In Bristol-Myers Squibb Co. v. Teva Pharma. USA, Inc. (D. Del. Civ. A. No. 10-805-RGA, July 19, 2012), the patentee moved for summary judgment against an inequitable conduct defense. The court denied the motion. The alleged information concerned compound 2'-CDG. The patentee argued that there was no similarity between that compound and the claimed invention, entecavir, and so the information was not material. However, the court denied the motion. In part the court stated:
The inventor is one of several people credited with an article which contains a statement about 2'-CDG's "structural similarity" to entecavir. The inventor, when questioned about the article, said he had neither written nor read it before it was published. Such a statement at least raises a credibility concern. I do not think making the credibility decision on summary judgment in this case is appropriate.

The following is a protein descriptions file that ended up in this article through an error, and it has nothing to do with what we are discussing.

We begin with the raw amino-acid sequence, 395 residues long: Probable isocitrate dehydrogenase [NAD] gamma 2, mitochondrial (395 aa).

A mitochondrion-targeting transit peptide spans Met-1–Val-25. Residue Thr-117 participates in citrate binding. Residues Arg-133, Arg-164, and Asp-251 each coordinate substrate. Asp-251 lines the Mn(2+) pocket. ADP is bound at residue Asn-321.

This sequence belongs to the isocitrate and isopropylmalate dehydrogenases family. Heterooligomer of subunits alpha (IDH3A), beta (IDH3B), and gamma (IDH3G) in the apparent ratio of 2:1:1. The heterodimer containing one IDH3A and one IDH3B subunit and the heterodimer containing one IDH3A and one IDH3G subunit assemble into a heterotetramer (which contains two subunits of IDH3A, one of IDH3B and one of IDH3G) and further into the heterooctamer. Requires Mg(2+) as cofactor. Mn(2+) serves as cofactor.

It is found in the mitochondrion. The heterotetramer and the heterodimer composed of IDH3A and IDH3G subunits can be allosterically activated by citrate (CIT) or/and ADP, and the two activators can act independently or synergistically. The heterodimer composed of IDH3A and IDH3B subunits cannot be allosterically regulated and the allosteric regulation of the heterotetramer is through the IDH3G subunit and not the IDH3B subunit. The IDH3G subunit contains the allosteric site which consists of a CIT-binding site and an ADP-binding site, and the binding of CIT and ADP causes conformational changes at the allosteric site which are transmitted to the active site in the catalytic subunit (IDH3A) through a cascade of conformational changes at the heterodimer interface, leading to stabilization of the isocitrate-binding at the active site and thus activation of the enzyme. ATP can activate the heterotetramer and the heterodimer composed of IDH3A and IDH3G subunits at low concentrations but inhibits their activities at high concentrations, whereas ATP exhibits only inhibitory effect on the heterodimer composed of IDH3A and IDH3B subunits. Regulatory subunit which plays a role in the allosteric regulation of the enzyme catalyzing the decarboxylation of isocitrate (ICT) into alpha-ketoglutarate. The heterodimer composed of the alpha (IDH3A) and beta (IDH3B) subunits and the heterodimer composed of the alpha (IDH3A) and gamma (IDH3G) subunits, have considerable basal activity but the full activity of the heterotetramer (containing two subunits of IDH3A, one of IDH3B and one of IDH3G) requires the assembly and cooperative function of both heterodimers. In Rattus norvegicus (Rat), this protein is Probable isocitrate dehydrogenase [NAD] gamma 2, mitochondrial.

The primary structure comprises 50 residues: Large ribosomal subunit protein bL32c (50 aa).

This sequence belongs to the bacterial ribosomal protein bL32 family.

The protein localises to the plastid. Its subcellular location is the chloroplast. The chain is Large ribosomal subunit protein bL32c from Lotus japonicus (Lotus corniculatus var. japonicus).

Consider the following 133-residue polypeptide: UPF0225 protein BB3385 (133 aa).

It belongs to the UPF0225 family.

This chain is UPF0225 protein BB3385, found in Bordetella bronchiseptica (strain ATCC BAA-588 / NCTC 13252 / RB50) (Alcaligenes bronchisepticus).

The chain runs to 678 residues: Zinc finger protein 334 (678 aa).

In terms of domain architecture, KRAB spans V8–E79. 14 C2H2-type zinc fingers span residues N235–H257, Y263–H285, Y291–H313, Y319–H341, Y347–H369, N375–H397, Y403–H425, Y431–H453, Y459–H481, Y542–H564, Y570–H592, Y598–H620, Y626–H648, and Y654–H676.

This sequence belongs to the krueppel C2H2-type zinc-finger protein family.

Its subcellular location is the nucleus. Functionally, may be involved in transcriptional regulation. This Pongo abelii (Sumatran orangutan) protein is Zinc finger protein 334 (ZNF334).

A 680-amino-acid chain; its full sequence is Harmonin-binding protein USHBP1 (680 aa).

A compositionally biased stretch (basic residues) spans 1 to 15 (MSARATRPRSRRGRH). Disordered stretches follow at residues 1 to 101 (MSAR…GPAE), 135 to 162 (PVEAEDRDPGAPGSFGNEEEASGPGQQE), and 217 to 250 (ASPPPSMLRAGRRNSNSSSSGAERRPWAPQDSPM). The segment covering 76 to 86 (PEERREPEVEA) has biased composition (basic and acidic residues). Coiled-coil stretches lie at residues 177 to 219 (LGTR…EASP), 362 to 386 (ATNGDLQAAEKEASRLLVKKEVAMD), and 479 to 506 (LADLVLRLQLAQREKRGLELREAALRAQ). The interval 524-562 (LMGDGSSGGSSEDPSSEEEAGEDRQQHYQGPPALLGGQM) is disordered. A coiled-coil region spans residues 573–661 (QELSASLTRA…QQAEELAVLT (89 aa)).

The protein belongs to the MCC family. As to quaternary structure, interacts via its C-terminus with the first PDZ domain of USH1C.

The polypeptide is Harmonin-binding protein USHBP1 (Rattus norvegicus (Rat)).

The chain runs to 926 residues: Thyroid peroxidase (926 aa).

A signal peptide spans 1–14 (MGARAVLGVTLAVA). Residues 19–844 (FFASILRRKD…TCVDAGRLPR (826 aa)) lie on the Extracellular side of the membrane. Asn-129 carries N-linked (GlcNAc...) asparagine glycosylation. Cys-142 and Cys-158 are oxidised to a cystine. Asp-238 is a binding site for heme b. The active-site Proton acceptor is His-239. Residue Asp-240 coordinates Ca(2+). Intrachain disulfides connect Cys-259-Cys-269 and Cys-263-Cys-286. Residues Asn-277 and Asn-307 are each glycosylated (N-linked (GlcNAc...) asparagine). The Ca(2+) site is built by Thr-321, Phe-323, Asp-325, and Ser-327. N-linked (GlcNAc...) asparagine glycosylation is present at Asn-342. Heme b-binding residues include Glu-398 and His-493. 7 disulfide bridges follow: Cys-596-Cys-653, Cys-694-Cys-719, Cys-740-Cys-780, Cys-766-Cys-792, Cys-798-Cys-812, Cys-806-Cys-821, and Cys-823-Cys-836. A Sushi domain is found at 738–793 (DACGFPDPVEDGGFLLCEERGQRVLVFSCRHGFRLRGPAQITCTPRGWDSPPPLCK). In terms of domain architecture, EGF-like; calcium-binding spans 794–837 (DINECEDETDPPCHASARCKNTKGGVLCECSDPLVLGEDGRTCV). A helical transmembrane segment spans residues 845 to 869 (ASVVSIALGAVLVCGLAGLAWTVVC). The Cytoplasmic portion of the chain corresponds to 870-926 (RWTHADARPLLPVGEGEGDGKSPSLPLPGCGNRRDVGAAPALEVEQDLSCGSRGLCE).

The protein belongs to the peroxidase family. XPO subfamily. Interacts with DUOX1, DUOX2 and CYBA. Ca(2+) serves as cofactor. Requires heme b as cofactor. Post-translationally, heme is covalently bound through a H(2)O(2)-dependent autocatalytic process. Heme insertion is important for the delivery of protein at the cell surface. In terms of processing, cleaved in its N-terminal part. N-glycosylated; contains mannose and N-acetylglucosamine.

The court went on to state, however:
I have also considered that the issue here involves the state of mind of three individuals abouttwentyyearsago. Itisoftendifficulttoprovesomeone'sstateofmindaboutsomething thepersondidyesterday. Toprovebyclearandconvincingevidencethatapersonintendedto deceive the PTO twenty years ago, in the absence ofany direct evidence that he did so, is about as difficult as climbing Mt. Everest. I cannot say, however, as a matter of law that it cannot be done. See Aventis Pharma SA. v. Hospira, Inc., 675 F.3d 1324, 1334-37 (Fed. Cir. 2012) (affirming a finding of an inventor's intent to deceive in 1990).